SC DUI Charges- FST One Leg Stand Test (OLS)

SC DUI Charges: The One Leg Stand Test (OLS) and Impairment

One Leg Stand

If you are pulled over for DUI, you can expect that the officer will ask you to perform field sobriety test (FST).  You have the right to refuse.  Despite this right, many do participate, begging the question of how the officer analyzes each test.  One commonly administered FST is the One Leg Stand (OLS).

How does the One Leg Stand test work?

When administering the OLS test, the officer will instruct the subject to stand with his/her feet together and her arms down at her sides. The officer will then demonstrate the correct position. The officer will instruct the subject not to start the test until he tells her to do so. The officer will ask the subject if she understands the instructions thus far. The officer will then proceed to verbally explain the test requirements while also giving a physical demonstration. The officer will instruct the subject that when he tells her to begin, she should raise one leg (it does not matter which leg) until her foot is 6 inches above the ground when raised parallel. He will instruct the subject to keep her arms straight and her hands at her sides while counting out loud in the following manner: “one thousand and one, one thousand and two, one thousand and three…” The officer will instruct the subject to keep her eyes on her raised foot during this test. The test typically lasts for 30 seconds.

How is the One Leg Stand test scored?

Like in the other two standardized tests, the officer is looking for distinct “clues” of impairment. The OLS test has four total clues. First, the officer will look to see if the subject sways while balancing. Swaying is a “clue” of impairment. Second, the officer will look to see if the subject uses her arms for balance while performing this test. Using one’s arms for balance constitutes a “clue” of impairment. Third, the officer will look to see if the subject is able to keep one foot off the ground without hopping on the other foot in an attempt to maintain balance. Hopping while performing the test is considered a “clue.” Finally, the officer will look to see if the subject is able to maintain the one-leg stand position without putting the other foot down one or more times during a 30 second count. If the subject puts her foot down during the test it is considered a “clue.” If two or more clues are present, or the subject fails to complete the test, the NHTSA states that there “is a good chance the [person’s] blood alcohol concentration is above .10.”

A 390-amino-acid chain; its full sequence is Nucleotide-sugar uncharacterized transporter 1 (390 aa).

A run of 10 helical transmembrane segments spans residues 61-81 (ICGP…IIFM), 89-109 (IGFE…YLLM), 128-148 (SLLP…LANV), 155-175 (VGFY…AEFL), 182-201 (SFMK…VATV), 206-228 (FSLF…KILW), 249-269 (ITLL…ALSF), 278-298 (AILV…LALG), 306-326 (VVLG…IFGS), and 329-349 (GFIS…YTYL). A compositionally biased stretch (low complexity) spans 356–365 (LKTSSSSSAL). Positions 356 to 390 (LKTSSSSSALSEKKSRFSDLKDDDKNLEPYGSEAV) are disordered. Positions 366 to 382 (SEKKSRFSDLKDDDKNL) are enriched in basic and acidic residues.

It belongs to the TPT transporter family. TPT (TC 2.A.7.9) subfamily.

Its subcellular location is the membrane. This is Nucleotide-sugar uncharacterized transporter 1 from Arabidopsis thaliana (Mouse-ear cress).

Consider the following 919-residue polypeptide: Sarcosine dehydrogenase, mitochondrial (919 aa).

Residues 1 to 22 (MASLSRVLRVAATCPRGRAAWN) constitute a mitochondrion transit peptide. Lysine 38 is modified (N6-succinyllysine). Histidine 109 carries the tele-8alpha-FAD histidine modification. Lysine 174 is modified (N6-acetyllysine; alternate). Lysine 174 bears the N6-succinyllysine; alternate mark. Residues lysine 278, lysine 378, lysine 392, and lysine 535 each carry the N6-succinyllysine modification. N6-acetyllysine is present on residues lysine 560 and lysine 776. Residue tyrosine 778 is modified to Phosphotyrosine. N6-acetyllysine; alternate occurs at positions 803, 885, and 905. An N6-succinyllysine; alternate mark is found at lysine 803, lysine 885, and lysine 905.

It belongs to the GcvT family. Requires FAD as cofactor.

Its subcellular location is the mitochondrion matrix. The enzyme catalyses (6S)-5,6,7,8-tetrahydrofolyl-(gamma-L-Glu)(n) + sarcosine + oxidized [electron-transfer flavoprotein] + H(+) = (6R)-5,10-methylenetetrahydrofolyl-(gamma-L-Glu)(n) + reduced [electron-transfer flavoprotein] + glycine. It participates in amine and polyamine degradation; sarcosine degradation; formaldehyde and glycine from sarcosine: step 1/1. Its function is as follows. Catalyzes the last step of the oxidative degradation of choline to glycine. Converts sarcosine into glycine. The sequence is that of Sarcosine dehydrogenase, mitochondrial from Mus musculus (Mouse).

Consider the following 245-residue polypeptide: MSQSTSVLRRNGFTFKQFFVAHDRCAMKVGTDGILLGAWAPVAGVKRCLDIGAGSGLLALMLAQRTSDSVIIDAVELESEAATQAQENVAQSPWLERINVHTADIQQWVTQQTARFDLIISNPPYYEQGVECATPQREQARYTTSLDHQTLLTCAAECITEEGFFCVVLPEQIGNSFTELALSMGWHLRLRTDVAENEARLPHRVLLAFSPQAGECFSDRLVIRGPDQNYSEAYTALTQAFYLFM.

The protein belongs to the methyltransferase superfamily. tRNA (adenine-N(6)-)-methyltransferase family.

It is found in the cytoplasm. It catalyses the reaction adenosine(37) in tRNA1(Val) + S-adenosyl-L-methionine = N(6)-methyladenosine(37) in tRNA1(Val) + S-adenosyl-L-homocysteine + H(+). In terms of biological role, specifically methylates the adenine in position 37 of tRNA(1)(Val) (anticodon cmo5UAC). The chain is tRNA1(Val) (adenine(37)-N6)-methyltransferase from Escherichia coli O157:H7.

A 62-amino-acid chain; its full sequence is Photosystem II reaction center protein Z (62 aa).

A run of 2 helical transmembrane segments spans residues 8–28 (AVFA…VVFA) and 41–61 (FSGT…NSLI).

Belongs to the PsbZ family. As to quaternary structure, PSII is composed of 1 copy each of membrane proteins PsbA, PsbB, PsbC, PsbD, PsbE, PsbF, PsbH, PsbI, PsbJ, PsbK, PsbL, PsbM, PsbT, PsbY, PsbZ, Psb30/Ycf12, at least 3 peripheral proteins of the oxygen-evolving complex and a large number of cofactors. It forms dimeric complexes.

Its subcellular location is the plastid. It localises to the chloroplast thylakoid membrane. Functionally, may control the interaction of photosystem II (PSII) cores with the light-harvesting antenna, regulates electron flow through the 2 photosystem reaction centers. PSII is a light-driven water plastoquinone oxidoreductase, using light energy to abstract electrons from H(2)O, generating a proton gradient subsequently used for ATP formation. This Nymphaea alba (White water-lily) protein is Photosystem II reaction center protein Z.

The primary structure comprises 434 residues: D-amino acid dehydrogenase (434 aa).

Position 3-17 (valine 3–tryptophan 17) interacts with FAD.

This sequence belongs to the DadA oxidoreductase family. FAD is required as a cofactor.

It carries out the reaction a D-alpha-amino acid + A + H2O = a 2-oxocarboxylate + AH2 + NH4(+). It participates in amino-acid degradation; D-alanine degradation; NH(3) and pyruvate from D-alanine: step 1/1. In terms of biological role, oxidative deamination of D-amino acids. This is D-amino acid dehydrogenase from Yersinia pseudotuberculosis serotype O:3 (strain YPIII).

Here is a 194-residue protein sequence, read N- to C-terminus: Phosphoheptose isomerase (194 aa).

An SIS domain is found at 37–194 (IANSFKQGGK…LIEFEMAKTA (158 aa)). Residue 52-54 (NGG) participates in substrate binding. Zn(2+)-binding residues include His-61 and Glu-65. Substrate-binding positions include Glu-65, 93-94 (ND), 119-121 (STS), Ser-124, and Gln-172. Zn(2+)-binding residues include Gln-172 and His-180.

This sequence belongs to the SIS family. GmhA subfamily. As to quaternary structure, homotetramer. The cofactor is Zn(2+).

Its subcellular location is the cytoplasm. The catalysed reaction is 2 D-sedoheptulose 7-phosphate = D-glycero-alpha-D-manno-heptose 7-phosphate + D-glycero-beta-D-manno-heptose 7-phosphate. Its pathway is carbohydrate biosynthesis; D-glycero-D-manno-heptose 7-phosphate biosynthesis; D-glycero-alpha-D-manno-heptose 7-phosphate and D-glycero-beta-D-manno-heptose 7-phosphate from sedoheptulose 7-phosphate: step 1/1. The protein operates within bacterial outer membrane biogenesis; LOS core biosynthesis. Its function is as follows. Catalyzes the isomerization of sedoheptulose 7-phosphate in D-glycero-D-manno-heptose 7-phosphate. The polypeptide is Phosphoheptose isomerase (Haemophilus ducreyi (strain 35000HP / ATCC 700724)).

As you can see, it is not necessary for a person under suspicion of DUI to stumble or fall over while performing field sobriety tests. The clues demonstrated during the HGN test are involuntary. Many individuals who are arrested for DUI do not understand that just because they followed instructions by not moving their heads during this test does not mean that they performed well. Simply failing to keep position or pivoting while turning during the Walk and Turn test can trigger enough clues to cause the arresting officer to believe you are impaired. Putting your foot down or hopping during the One Leg Stand test can trigger the same suspicions.

The bottom line is that law enforcement officers are trained to detect very specific clues during the administration of these South Carolina field sobriety tests. These clues are not necessarily what the average citizen would consider evidence of impairment. Officers use these tests, together with their other observations about a person’s driving, appearance and behavior, to determine whether he or she should be arrested for DUI.